In Depth

Is Religious Education on its way out?

New report suggests replacing RE classes with ‘Religion and Worldviews’

Religious Education (RE) classes should be replaced with a course named Religion and Worldviews in order to incorporate beliefs including humanism, secularism, atheism and agnosticism, according to experts.

The number of UK schools teaching RE has declined in recent years, with less than a quarter covering the subject during the first three years of senior school. Around a third do not offer RE as an option for GCSEs.

In a bid to halt the decline, the Commission on Religious Education is suggesting “a number of changes which will see the biggest shake-up in the subject since the 1970s”, says The Independent.

The proposals are outlined in a newly published report, following a two-year consultation by the commission, which was set up by the Religious Education Council of England and Wales.

The report argues that RE should be rebranded to “reflect the complex, diverse and plural nature of worldviews”, drawing from “a range of religious, philosophical, spiritual and other approaches to life, including different traditions within Christianity, Buddhism, Hinduism, Islam, Judaism and Sikhism, non-religious worldviews and concepts including humanism, secularism, atheism and agnosticism”.

Schools “should be permitted flexibility to tailor content to local circumstances, or in the case of faith schools to provide extra teaching relevant to their creed”, the authors add.

In an article on The Conversation, Gladys Ganiel, a sociologist of religion and author of The Deconstructed Church, suggests that “explicit broadening to include worldviews appears to accommodate the rise of people of no religion in Britain”, noting that recent British Social Attitudes surveys have “found that around 50% of the population has identified as having no religion since 2009”.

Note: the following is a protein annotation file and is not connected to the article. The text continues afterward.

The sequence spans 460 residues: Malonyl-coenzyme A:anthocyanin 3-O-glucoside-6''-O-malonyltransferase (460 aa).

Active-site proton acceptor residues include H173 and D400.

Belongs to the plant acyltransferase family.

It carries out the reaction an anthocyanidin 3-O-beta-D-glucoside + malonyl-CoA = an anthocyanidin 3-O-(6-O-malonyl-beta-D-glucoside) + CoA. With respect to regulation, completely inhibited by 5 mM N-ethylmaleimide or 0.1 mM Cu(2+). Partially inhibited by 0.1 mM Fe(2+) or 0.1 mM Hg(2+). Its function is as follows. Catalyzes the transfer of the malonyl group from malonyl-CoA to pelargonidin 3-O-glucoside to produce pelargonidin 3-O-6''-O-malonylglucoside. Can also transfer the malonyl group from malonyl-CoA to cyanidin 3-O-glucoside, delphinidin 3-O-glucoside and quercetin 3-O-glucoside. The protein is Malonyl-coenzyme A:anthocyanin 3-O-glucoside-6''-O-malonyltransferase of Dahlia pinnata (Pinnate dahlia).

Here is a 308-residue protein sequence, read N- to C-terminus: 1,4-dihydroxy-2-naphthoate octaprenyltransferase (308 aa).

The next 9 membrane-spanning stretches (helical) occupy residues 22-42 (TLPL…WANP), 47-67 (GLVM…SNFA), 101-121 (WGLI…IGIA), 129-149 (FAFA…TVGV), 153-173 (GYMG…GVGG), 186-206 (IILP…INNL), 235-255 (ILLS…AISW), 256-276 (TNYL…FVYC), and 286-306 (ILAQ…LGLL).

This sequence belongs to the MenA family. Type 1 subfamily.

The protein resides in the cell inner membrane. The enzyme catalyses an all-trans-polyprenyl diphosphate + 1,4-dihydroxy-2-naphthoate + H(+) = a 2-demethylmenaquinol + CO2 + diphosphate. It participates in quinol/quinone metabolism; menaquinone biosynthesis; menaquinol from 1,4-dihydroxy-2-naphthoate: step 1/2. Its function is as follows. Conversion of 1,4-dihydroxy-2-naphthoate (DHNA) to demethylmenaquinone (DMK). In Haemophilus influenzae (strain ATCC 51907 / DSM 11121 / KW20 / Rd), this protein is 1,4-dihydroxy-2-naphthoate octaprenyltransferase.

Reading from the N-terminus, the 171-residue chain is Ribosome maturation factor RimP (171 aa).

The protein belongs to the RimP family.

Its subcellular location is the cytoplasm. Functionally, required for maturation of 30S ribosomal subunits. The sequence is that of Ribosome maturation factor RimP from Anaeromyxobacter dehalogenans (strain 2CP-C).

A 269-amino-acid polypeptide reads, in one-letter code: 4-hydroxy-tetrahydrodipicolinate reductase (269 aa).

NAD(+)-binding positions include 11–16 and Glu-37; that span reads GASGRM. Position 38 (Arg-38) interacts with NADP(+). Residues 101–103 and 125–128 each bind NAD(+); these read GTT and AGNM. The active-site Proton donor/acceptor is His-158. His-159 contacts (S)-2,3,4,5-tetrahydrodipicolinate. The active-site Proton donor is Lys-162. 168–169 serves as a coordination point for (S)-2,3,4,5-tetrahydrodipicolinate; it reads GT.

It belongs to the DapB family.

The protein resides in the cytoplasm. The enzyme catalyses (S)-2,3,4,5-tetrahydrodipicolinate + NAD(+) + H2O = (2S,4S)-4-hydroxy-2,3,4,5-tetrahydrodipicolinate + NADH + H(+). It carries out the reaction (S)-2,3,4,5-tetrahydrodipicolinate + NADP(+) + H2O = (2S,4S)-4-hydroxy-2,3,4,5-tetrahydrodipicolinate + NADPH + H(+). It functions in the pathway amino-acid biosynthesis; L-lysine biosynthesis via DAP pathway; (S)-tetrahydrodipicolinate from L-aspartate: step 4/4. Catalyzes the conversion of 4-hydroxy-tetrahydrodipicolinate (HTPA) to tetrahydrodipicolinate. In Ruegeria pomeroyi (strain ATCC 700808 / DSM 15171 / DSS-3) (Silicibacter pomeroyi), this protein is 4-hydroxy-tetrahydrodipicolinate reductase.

The commission’s recommendations have also been welcomed by the Church of England, while Humanists UK, a charity working on behalf of non-religious people, said the proposals “will help pupils make sense of religion and belief as it is lived today”.

However, not everyone is convinced. The Board of Deputies of British Jews has criticised “the dilution of religious education through the inclusion of worldviews”, adding that the report “might be seen as an attempt by those hostile to faith to push their agenda of undermining rigour in religious education at a time when faith literacy could not be more important”.

The Catholic Education Service agrees, saying that “the quality of religious education is not improved by teaching less religion”.

But Ganiel, argues that the opposite is true. She concludes: “If it is properly resourced and phased in over a reasonable period of time, Religion and Worldviews could enhance – not undermine – the teaching of religious education in Britain.”

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